Making sense of the news

We just returned from the hospital with our news: Balduino is actually Balduina. We’re going to have a baby girl and she’s healthy.

The bad news in all this is what’s happening in the rest of the world. Driving to pick up Marta before the doctor’s appointment, I happened to turn on the radio. They were talking about a shooting, and I thought at first it was the attack at a Chinese school I’d heard about yesterday. Then I thought it was another recent attack, the one at a mall in Oregon. When I realized it was a new one, and at an elementary school, I felt numb. Here we were heading off to measure the tiny markers of one small life (very small at that) and here were all these other people, on the other side.

I thought about those people, those parents and family members, during most of the ultrasound. The tech showed us our baby girls’ brain and the four chambers of her heart and her diaphragm and her two feet, one of them pushing up against the uterus, and her mouth as it opened and her spinal cord, which stretched long across her curled back, and which Marta said looked like a zipper. She measured her heartbeat and said it was perfect and then measured a dozen other tiny parts. She told us that our baby looks normal, would be normal and healthy, and was a girl.

And I couldn’t have been happier. In fact for a little while, I forgot about the shooting. I talked to my mom and got a text from my dad, who said “Good news we would loved either one,” in his typical mathematician way (aka, lacking all knowledge of punctuation or proper verb conjugation). My little brother called to congratulate us (as if we’ve done anything) and my friend Erica wrote “Oh! You’re going to have a beautiful girl. And oldest girls turn out awesome. We’re proof.”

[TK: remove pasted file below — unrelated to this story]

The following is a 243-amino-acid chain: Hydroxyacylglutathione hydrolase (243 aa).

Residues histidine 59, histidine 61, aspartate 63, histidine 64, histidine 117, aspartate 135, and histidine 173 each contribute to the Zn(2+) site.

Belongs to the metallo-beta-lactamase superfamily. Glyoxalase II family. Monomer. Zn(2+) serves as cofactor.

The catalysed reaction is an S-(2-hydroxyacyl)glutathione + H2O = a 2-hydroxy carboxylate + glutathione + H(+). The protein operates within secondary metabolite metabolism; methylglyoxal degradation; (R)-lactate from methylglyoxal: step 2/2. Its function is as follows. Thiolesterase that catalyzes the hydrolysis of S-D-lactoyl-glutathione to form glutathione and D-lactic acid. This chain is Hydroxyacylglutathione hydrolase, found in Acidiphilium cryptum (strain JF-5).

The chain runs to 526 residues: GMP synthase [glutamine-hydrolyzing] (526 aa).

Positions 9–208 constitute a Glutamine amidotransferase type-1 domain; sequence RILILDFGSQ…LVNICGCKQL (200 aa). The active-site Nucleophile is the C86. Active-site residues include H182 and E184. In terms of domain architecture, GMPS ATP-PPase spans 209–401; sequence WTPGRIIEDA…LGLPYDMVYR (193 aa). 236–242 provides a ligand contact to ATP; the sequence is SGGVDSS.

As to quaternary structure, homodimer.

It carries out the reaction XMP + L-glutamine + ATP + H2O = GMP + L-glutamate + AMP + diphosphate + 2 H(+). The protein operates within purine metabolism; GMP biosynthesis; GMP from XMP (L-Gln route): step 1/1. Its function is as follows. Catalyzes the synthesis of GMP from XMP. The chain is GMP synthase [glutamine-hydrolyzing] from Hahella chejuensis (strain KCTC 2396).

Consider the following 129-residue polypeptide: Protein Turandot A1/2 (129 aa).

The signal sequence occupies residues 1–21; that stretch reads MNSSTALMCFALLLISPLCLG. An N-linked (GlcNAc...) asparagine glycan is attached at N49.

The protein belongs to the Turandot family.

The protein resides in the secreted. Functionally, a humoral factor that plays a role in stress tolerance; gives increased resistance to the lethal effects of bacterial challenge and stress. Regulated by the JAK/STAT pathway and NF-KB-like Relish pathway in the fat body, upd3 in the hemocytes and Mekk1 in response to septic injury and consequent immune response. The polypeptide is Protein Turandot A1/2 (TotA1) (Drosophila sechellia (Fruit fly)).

But then when I opened up my laptop to write a short note here about the news, I found myself reading the other news-about the shooting. It hurts to realize that this is our world, these are our people. That there some of our people so destroyed–angry, mentally ill, numb–that they do things like this. And the rest of us watch and shudder and turn to each other and say how incomprehensible it is. And yet it keeps going.

I don’t pray, but my mind is on all those who lost someone today in this latest of shootings. This is a big and beautiful world we live in and yet sometimes it scares me numb. Our baby girl. My mind is also on her.

3 thoughts on “Making sense of the news

  1. I had a similar experience that day. I have been going through a lengthy and sometimes emotionally exhausting process to adopt my daughter for the last 7 months and it was finally done and completed with an adoption hearing the end of last week. I wanted to be overjoyed and reveal in the acknowledgement of our family by the courts but instead I was saddened and overcome with grief and pain for those families in CT. My heart goes out to them.


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